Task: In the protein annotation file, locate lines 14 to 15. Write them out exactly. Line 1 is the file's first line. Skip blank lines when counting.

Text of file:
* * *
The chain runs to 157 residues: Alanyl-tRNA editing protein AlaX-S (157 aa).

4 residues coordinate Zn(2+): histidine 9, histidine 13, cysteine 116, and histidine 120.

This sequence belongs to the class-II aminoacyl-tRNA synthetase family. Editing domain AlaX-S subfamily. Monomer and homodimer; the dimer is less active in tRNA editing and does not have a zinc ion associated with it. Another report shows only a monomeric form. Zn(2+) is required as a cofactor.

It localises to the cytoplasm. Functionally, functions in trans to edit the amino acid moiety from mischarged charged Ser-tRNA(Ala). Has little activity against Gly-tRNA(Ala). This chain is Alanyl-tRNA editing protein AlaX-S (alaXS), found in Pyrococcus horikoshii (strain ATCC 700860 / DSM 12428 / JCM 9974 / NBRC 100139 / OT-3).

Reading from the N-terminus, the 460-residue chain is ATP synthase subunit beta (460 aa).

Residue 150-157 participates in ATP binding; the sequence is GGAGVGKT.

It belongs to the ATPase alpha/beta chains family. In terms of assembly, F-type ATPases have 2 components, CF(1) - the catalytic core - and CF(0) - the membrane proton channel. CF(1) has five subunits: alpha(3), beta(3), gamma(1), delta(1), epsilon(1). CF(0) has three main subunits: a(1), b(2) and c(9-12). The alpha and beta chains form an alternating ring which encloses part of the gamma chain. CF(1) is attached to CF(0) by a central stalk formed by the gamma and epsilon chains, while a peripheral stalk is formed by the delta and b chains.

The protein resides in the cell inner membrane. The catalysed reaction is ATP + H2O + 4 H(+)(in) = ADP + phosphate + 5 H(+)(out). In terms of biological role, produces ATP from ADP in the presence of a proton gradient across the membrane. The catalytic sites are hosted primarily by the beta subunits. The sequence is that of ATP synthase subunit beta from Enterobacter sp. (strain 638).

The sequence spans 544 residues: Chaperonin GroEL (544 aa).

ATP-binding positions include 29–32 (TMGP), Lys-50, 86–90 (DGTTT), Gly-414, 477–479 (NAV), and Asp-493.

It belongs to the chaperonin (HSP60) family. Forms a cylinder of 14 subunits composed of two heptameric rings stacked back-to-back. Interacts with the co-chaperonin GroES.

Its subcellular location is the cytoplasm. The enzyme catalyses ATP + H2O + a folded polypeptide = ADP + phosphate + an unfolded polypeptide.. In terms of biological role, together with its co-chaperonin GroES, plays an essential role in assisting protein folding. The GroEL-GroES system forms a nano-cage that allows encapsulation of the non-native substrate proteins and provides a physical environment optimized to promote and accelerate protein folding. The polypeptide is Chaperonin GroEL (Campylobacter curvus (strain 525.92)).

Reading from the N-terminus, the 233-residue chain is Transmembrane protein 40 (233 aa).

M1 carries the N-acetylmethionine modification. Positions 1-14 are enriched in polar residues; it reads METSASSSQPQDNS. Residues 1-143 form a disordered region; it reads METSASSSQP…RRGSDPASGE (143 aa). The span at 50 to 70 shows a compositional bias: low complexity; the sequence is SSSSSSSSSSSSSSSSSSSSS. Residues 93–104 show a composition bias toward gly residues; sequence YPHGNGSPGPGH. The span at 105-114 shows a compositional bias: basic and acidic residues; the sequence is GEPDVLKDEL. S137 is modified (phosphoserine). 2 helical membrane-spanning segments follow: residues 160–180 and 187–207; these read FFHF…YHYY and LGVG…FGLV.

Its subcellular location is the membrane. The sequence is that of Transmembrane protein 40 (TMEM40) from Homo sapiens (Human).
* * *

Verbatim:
M1 carries the N-acetylmethionine modification. Positions 1-14 are enriched in polar residues; it reads METSASSSQPQDNS. Residues 1-143 form a disordered region; it reads METSASSSQP…RRGSDPASGE (143 aa). The span at 50 to 70 shows a compositional bias: low complexity; the sequence is SSSSSSSSSSSSSSSSSSSSS. Residues 93–104 show a composition bias toward gly residues; sequence YPHGNGSPGPGH. The span at 105-114 shows a compositional bias: basic and acidic residues; the sequence is GEPDVLKDEL. S137 is modified (phosphoserine). 2 helical membrane-spanning segments follow: residues 160–180 and 187–207; these read FFHF…YHYY and LGVG…FGLV.

Its subcellular location is the membrane. The sequence is that of Transmembrane protein 40 (TMEM40) from Homo sapiens (Human).